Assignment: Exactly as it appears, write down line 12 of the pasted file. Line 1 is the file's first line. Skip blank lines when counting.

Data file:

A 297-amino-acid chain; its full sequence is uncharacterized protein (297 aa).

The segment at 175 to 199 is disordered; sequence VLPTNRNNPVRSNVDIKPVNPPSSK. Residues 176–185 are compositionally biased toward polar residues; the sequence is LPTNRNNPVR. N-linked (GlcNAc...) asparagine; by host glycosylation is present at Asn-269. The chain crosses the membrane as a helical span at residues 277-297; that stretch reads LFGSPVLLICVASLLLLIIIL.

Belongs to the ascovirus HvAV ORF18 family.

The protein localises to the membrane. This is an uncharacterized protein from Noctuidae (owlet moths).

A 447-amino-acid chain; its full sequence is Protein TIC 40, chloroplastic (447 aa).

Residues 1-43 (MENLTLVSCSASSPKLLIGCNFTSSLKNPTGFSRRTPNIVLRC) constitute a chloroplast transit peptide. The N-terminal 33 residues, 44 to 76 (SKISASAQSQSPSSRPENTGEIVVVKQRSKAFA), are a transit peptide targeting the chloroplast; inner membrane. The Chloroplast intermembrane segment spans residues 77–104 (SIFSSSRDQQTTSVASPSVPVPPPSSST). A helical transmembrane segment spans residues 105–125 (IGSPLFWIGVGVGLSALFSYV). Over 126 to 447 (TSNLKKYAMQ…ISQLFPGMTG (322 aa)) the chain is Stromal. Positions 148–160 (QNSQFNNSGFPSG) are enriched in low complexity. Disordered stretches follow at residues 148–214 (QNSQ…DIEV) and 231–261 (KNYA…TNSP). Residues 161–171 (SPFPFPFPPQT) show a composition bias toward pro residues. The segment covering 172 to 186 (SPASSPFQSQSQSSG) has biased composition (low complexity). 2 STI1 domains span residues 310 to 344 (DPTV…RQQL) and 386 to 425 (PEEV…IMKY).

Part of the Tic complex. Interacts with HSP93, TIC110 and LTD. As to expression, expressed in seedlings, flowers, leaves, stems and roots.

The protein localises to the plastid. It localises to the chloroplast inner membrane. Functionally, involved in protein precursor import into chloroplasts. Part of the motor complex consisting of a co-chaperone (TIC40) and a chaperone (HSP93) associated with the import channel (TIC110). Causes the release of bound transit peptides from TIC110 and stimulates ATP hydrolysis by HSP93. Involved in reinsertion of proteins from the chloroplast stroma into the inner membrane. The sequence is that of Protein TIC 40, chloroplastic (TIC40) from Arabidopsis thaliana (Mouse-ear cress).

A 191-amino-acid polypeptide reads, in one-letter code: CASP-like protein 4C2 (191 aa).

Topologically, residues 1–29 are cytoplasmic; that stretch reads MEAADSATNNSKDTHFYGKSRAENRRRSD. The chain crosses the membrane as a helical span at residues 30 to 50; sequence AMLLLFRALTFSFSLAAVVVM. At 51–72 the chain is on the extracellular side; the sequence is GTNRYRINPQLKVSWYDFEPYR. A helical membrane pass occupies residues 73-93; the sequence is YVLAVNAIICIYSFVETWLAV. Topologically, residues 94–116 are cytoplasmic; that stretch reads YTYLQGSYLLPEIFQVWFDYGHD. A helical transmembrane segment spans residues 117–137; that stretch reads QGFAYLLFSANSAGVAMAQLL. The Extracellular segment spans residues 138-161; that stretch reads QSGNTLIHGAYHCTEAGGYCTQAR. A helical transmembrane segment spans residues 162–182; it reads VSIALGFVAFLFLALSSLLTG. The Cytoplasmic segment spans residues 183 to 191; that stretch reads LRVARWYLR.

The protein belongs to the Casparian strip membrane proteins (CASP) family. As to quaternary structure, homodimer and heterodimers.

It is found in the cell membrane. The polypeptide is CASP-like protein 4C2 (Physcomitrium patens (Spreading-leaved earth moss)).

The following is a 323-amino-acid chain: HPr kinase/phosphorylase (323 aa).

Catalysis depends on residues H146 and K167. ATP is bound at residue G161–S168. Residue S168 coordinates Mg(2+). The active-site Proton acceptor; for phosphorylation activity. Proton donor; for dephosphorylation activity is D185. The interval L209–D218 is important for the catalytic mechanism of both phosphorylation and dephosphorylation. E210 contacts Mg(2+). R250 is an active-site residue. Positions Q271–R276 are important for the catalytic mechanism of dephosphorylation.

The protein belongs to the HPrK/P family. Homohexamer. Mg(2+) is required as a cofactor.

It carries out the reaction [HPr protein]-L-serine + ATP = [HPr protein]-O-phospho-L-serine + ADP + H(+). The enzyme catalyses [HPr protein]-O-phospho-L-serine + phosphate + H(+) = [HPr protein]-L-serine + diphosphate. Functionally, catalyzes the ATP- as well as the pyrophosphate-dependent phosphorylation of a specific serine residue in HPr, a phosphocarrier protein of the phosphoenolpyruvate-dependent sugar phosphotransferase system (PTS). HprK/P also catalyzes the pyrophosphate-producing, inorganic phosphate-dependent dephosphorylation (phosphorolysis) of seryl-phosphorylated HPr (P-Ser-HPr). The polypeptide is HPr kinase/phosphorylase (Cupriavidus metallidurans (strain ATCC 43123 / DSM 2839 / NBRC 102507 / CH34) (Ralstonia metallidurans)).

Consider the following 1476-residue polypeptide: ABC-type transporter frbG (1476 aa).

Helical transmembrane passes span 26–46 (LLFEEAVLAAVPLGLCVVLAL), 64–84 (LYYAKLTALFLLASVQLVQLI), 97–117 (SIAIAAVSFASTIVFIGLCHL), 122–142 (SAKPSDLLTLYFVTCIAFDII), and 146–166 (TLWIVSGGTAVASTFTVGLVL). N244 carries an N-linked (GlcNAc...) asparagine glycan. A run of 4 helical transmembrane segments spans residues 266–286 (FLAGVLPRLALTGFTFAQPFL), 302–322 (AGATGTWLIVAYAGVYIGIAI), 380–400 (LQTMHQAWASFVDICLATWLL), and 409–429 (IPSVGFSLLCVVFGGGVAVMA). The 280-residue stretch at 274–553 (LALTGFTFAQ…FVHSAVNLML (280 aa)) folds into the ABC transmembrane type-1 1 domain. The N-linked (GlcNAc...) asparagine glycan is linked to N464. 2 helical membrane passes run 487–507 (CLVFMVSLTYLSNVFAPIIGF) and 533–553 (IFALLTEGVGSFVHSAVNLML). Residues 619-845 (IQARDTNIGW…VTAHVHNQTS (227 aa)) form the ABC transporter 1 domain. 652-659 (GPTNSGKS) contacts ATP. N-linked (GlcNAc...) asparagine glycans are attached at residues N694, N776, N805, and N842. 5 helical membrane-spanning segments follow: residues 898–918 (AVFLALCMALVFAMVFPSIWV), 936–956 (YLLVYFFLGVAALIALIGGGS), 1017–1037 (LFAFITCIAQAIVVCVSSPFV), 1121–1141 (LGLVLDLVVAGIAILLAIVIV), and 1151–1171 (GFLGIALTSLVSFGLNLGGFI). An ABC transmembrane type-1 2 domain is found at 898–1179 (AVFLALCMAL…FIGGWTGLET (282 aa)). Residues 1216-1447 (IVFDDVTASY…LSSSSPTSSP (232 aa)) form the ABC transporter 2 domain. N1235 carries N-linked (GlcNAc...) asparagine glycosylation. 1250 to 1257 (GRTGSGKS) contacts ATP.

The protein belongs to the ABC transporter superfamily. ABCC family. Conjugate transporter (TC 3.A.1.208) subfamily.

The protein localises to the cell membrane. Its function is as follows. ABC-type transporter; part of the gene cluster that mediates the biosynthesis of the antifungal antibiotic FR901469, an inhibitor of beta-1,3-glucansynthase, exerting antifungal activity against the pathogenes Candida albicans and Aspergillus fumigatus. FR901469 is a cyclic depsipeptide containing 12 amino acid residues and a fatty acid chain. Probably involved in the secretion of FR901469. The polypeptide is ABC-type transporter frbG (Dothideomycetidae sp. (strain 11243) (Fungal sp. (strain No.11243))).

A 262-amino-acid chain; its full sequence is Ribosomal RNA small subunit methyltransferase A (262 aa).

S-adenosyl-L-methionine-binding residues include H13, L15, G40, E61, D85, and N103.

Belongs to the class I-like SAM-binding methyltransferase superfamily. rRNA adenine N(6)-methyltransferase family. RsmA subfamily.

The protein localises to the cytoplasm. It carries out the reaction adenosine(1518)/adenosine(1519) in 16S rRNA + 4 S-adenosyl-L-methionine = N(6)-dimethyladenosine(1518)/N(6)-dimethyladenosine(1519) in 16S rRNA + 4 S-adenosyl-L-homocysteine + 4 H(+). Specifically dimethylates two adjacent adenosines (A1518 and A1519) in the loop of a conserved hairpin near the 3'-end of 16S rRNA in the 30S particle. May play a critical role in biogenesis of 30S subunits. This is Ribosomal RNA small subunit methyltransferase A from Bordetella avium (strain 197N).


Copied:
It is found in the cell membrane. The polypeptide is CASP-like protein 4C2 (Physcomitrium patens (Spreading-leaved earth moss)).